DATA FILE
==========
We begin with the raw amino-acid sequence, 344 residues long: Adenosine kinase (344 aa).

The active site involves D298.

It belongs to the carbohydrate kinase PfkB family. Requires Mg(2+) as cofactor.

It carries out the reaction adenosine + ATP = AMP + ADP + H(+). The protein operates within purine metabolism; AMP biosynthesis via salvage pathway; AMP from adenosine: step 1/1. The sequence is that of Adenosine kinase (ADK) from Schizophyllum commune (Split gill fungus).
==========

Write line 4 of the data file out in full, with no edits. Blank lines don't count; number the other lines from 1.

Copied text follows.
It carries out the reaction adenosine + ATP = AMP + ADP + H(+). The protein operates within purine metabolism; AMP biosynthesis via salvage pathway; AMP from adenosine: step 1/1. The sequence is that of Adenosine kinase (ADK) from Schizophyllum commune (Split gill fungus).